Analysis: Is eliminating Georgia’s income tax feasible?



(The Center Square) — While Georgians watch their income tax obligations decrease, could state leaders eliminate the burden altogether?

“Georgia currently receives about half of its annual revenue from the income tax, and the vast majority of that comes from the personal income tax,” Kyle Wingfield, Georgia Public Policy Foundation’s president and CEO, told The Center Square. “If we assume the state isn’t going to cut half of its budget, Georgians would most likely see a sizable increase in sales taxes — by adding the sales tax to things like services, groceries and other exempted items and/or by increasing the sales tax rate on all taxed items.

“The Georgia Public Policy Foundation previously published a study in 2021 showing that the personal income tax rate could be cut to 3% by applying the sales tax to a wide variety of services; it’s unclear how much the study’s assumptions might have changed since then due to significant inflation, and we did not study how much the sales tax rate might have to be increased in order to eliminate the income tax altogether,” Wingfield added.

In April, Republican Gov. Brian Kemp signed a series of tax bills, including a measure to speed up a decrease in the state’s personal income tax rate. House Bill 1015 lowers the individual income tax rate from 5.49% to 5.39% for the tax years starting Jan. 1, 2024. It decreases the rate by 0.1% annually starting Jan. 1, 2025, until it reaches 4.99%.

During May’s Republican primary, roughly 64.6% of voters cast ballots in favor of a question asking whether the legislature should enact the FairTax, replacing the state income and state sales taxes with a consumption tax equal to current state funding. It would not tax legal citizens or families up to the poverty level of spending.

An analysis from The Buckeye Institute, a Columbus, Ohio-based think tank, found an incremental personal income tax cut to 3.99% by 2030 would generate more jobs and economic growth.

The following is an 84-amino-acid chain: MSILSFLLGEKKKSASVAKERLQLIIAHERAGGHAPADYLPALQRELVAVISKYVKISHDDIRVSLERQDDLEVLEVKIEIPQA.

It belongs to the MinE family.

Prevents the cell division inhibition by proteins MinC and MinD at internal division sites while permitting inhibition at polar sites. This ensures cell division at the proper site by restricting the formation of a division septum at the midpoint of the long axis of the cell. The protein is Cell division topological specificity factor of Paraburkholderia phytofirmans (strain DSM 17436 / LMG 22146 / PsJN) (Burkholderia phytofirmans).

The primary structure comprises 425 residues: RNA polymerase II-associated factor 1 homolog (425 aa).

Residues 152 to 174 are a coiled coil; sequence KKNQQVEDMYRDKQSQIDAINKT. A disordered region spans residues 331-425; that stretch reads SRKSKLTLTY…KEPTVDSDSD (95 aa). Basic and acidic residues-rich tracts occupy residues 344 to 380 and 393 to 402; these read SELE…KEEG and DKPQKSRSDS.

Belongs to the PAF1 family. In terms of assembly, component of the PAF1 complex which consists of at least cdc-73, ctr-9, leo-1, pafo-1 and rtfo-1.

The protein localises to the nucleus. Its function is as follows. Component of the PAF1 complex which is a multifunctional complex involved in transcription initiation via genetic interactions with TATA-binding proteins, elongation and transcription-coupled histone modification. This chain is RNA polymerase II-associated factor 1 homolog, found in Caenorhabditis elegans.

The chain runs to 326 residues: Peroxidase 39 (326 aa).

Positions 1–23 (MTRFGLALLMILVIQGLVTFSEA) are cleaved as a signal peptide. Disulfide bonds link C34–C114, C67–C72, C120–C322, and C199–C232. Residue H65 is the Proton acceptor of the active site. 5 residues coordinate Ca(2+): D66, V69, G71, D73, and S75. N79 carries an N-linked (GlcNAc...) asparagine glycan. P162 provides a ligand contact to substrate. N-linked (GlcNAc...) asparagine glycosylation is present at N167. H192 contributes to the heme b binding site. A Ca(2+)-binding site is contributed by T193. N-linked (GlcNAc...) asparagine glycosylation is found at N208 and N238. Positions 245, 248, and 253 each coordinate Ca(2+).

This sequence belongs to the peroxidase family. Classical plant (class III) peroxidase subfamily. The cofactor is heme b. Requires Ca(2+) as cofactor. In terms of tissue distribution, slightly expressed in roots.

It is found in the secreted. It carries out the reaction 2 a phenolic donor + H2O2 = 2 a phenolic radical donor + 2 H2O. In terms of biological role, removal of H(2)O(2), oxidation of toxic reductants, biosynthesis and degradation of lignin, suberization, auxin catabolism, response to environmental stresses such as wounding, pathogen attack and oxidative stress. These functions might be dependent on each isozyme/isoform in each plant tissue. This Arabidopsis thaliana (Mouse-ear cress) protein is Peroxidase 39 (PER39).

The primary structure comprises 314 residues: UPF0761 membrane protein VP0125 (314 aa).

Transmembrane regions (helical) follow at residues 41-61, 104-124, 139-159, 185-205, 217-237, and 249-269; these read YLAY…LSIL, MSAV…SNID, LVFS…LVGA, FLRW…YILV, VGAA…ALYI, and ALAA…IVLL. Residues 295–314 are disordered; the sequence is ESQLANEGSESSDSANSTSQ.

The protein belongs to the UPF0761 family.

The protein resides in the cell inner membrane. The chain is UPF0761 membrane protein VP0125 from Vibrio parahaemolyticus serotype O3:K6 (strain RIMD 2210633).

“A state’s tax code should be simple and transparent, neutral (minimal impact on people’s decisions), and predictable,” Tony West, state director of Americans for Prosperity, told The Center Square via email. “There are many approaches to tax reform—the fair tax included—that could be characterized by these principles. What’s most important for any major reform is that taxpayer dollars are used wisely, and no more is collected than necessary to perform the basic functions of government.”

Lt. Governor Burt Jones has been a proponent of eliminating the Peach State’s income tax. If Georgia moved to a FairTax or eliminated its state income tax, where would taxpayers expect to pay more, presuming the state would continue to collect the same amount of taxes and fees?

“I’ve long advocated for phasing out the state income tax in Georgia and believe it’s the best way to keep Georgia pro-business and pro-growth and maintain our competitive edge with surrounding states,” Jones, a Republican, said in a statement to The Center Square. “Cutting taxes spurs economic growth, creating new revenues for the state. These conservative, pro-growth policies for Georgia families, work for Georgia businesses, and work for Georgia’s budget.”

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